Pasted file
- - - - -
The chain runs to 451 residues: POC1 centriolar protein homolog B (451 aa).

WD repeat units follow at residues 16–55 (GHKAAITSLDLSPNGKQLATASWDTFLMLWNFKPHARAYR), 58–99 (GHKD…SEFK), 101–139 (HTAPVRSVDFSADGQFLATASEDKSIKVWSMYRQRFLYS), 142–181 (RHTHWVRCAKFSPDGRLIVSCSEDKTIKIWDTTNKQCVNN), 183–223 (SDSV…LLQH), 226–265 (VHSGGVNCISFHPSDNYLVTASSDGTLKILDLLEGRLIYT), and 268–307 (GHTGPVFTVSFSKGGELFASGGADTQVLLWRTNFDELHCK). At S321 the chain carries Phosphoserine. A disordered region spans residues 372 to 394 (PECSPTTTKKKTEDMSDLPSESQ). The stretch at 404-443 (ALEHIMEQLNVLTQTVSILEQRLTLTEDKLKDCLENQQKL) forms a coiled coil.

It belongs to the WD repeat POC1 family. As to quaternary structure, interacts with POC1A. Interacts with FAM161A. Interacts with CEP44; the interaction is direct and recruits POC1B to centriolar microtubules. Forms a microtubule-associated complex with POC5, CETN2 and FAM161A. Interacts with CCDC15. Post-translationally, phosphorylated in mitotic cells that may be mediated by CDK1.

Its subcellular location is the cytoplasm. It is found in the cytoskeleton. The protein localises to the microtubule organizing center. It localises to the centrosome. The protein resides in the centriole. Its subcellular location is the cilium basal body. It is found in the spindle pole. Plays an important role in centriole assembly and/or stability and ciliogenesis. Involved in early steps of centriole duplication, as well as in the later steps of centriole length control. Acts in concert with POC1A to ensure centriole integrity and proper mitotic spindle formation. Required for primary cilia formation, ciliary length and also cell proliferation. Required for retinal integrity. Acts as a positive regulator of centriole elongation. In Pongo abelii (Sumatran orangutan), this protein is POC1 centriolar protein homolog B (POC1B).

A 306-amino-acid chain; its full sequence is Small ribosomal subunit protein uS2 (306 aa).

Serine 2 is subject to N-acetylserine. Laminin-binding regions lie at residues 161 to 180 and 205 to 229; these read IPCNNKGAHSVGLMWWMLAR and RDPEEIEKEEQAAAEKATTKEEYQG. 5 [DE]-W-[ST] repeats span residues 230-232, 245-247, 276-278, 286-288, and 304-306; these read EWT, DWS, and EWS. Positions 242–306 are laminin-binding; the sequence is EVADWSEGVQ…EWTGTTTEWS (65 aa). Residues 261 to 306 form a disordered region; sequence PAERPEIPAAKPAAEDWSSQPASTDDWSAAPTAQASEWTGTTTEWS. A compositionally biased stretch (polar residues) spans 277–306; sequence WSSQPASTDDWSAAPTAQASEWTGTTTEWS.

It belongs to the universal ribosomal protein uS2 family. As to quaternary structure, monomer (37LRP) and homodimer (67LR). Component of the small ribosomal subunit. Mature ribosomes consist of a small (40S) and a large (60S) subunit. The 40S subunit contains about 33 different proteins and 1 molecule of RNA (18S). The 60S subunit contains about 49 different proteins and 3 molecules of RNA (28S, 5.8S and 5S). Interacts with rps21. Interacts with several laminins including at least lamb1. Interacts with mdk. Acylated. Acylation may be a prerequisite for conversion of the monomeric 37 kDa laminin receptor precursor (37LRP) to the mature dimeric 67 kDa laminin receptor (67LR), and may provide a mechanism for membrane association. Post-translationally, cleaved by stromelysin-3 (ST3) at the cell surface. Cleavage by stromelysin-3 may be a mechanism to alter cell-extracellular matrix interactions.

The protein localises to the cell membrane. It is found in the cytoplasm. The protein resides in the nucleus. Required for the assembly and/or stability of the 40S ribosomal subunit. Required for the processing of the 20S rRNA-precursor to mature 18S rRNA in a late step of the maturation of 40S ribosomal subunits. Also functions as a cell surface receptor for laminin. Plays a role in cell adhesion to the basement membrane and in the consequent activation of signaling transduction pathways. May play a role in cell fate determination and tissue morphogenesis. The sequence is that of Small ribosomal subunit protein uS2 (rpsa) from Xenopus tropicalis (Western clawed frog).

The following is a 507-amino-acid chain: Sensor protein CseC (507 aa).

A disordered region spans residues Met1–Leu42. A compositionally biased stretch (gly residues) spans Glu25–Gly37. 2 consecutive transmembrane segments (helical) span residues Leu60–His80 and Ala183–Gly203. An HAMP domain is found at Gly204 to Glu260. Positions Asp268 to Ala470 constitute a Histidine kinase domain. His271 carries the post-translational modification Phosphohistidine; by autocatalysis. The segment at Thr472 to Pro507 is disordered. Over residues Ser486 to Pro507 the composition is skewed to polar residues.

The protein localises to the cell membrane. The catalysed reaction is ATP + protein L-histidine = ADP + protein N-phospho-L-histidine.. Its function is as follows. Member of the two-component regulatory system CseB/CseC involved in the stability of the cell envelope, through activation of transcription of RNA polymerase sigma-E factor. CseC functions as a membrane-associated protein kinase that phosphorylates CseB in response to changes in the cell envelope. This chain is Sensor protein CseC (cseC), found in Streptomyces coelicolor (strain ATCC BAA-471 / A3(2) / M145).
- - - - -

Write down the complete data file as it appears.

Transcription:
The chain runs to 451 residues: POC1 centriolar protein homolog B (451 aa).

WD repeat units follow at residues 16–55 (GHKAAITSLDLSPNGKQLATASWDTFLMLWNFKPHARAYR), 58–99 (GHKD…SEFK), 101–139 (HTAPVRSVDFSADGQFLATASEDKSIKVWSMYRQRFLYS), 142–181 (RHTHWVRCAKFSPDGRLIVSCSEDKTIKIWDTTNKQCVNN), 183–223 (SDSV…LLQH), 226–265 (VHSGGVNCISFHPSDNYLVTASSDGTLKILDLLEGRLIYT), and 268–307 (GHTGPVFTVSFSKGGELFASGGADTQVLLWRTNFDELHCK). At S321 the chain carries Phosphoserine. A disordered region spans residues 372 to 394 (PECSPTTTKKKTEDMSDLPSESQ). The stretch at 404-443 (ALEHIMEQLNVLTQTVSILEQRLTLTEDKLKDCLENQQKL) forms a coiled coil.

It belongs to the WD repeat POC1 family. As to quaternary structure, interacts with POC1A. Interacts with FAM161A. Interacts with CEP44; the interaction is direct and recruits POC1B to centriolar microtubules. Forms a microtubule-associated complex with POC5, CETN2 and FAM161A. Interacts with CCDC15. Post-translationally, phosphorylated in mitotic cells that may be mediated by CDK1.

Its subcellular location is the cytoplasm. It is found in the cytoskeleton. The protein localises to the microtubule organizing center. It localises to the centrosome. The protein resides in the centriole. Its subcellular location is the cilium basal body. It is found in the spindle pole. Plays an important role in centriole assembly and/or stability and ciliogenesis. Involved in early steps of centriole duplication, as well as in the later steps of centriole length control. Acts in concert with POC1A to ensure centriole integrity and proper mitotic spindle formation. Required for primary cilia formation, ciliary length and also cell proliferation. Required for retinal integrity. Acts as a positive regulator of centriole elongation. In Pongo abelii (Sumatran orangutan), this protein is POC1 centriolar protein homolog B (POC1B).

A 306-amino-acid chain; its full sequence is Small ribosomal subunit protein uS2 (306 aa).

Serine 2 is subject to N-acetylserine. Laminin-binding regions lie at residues 161 to 180 and 205 to 229; these read IPCNNKGAHSVGLMWWMLAR and RDPEEIEKEEQAAAEKATTKEEYQG. 5 [DE]-W-[ST] repeats span residues 230-232, 245-247, 276-278, 286-288, and 304-306; these read EWT, DWS, and EWS. Positions 242–306 are laminin-binding; the sequence is EVADWSEGVQ…EWTGTTTEWS (65 aa). Residues 261 to 306 form a disordered region; sequence PAERPEIPAAKPAAEDWSSQPASTDDWSAAPTAQASEWTGTTTEWS. A compositionally biased stretch (polar residues) spans 277–306; sequence WSSQPASTDDWSAAPTAQASEWTGTTTEWS.

It belongs to the universal ribosomal protein uS2 family. As to quaternary structure, monomer (37LRP) and homodimer (67LR). Component of the small ribosomal subunit. Mature ribosomes consist of a small (40S) and a large (60S) subunit. The 40S subunit contains about 33 different proteins and 1 molecule of RNA (18S). The 60S subunit contains about 49 different proteins and 3 molecules of RNA (28S, 5.8S and 5S). Interacts with rps21. Interacts with several laminins including at least lamb1. Interacts with mdk. Acylated. Acylation may be a prerequisite for conversion of the monomeric 37 kDa laminin receptor precursor (37LRP) to the mature dimeric 67 kDa laminin receptor (67LR), and may provide a mechanism for membrane association. Post-translationally, cleaved by stromelysin-3 (ST3) at the cell surface. Cleavage by stromelysin-3 may be a mechanism to alter cell-extracellular matrix interactions.

The protein localises to the cell membrane. It is found in the cytoplasm. The protein resides in the nucleus. Required for the assembly and/or stability of the 40S ribosomal subunit. Required for the processing of the 20S rRNA-precursor to mature 18S rRNA in a late step of the maturation of 40S ribosomal subunits. Also functions as a cell surface receptor for laminin. Plays a role in cell adhesion to the basement membrane and in the consequent activation of signaling transduction pathways. May play a role in cell fate determination and tissue morphogenesis. The sequence is that of Small ribosomal subunit protein uS2 (rpsa) from Xenopus tropicalis (Western clawed frog).

The following is a 507-amino-acid chain: Sensor protein CseC (507 aa).

A disordered region spans residues Met1–Leu42. A compositionally biased stretch (gly residues) spans Glu25–Gly37. 2 consecutive transmembrane segments (helical) span residues Leu60–His80 and Ala183–Gly203. An HAMP domain is found at Gly204 to Glu260. Positions Asp268 to Ala470 constitute a Histidine kinase domain. His271 carries the post-translational modification Phosphohistidine; by autocatalysis. The segment at Thr472 to Pro507 is disordered. Over residues Ser486 to Pro507 the composition is skewed to polar residues.

The protein localises to the cell membrane. The catalysed reaction is ATP + protein L-histidine = ADP + protein N-phospho-L-histidine.. Its function is as follows. Member of the two-component regulatory system CseB/CseC involved in the stability of the cell envelope, through activation of transcription of RNA polymerase sigma-E factor. CseC functions as a membrane-associated protein kinase that phosphorylates CseB in response to changes in the cell envelope. This chain is Sensor protein CseC (cseC), found in Streptomyces coelicolor (strain ATCC BAA-471 / A3(2) / M145).